On October 12, President Tokayev signed the Law “On Amendments and Additions to Several Legal Acts of the Republic of Kazakhstan Regarding Social Protection for Certain Categories of Citizens,” which removes restrictions on employment for women from the Labor Code. This measure to eliminate discrimination against women was part of the Urgent Action Plan in the field of human rights, which was approved on June 11, 2021.
In accordance with the amendments, Kazakhstan’s Labor Code will no longer mention “banned professions.” This means that
the list of professions banned for women will be repealed (the corresponding words were deleted from subclause 27 of Article 16; however, this article still lists maximum weights that women can lift and move by hand);
the ban on women signing a labor contract and working in professions from which they were previously excluded has been lifted (subclause 4 of clause 2 of Article 26 – ban on women holding “arduous, harmful or dangerous jobs from the list of jobs restricted for women” — was deleted).
In 2019, the government shortened the list of professions banned for women from 287 professions to 219, explaining that the remaining restrictions were left in force out of concern for reproductive health. At the same time, the state acknowledged that women’s wages are not even 70 percent of men’s wages. During the COVID 19 epidemic, women became even more vulnerable, and this discriminatory ban only heightened the salary gap.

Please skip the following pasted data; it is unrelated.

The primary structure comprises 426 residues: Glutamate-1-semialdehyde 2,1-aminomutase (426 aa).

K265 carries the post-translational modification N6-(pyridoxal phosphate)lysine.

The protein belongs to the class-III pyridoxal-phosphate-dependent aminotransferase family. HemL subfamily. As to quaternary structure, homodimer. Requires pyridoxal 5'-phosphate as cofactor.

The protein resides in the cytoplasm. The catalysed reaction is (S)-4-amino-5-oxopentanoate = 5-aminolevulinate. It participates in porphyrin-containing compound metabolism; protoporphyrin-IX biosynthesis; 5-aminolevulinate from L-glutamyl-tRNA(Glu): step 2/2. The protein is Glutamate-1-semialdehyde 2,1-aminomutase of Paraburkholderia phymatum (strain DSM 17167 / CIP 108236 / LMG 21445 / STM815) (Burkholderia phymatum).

As part of the campaign #AllJobs4AllWomen, in 2019 ADC Memorial and a group of Kazakh NGOs submitted a joint report calling for the full repeal of professional bans on women to UN CERD. After reviewing reports, CERD recommended that the Government of Kazakhstan abolish legal restrictions on the right to work and guarantee women access to these jobs. Experts from the UN Committee on Economic, Social, and Cultural Rights and the UN Human Rights Council made similar recommendations to Kazakhstan in 2020.
ADC Memorial extends it congratulations to the women of Kazakhstan and to the human rights initiatives and organizations fighting employment discrimination against women. While we welcome Kazakhstan’s progressive decision, we are also calling for practical steps to help women work in professions previously banned to them: The government must conduct a wide-ranging information campaign to make potential female workers and employers aware that the bans have been lifted, organize training for women, and guarantee employment for them.